Why IBIS AMI:
The main quantitative measure of signal integrity are eye height and eye width of an eye plot. From eye plot, bit-error rate (BER) or other plot like bath tub curve can be derived. The eye plot is formed by folding many bits in time domain with waveform representing the response of these bit sequences. When doing end-to-end channel analysis with transistor buffer or traditional IBIS model, one have to go through actual simulation to obtain such waveform. This is very time consuming and can only acquire very limited number of bits. In order to speed up the process, waveform synthesis is desired, thus brings the need of a new spec. and the invention of AMI. With this performance requirement for technical considerations included, the following lists why IBIS AMI is required:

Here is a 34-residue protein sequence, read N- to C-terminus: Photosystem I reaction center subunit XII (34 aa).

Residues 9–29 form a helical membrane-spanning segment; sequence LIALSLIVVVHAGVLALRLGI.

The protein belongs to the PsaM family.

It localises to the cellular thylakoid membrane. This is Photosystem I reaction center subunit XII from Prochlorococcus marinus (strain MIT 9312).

What is in IBIS AMI:
Now that we know the scope and application of the AMI, let’s take a look at its components in more details. Depending on your perspective:
IBIS AMI usage scenarios:
An AMI model developer can’t foresee how the developed models will be used. However, the model’s implementation itself will impose such limitation. There are two modes of AMI operations: Statistical or Empirical. If the “GetWave” function is not implemented, the model will only be able to run in “Statistical Flow”, meaning the passive channel must be LTI. On the other hand, if “GetWave” function is implemented, then the model may also run in “Empirical Flow”, which allows non-LTI channel. The figure below gives an overview of the two modes of AMI operations: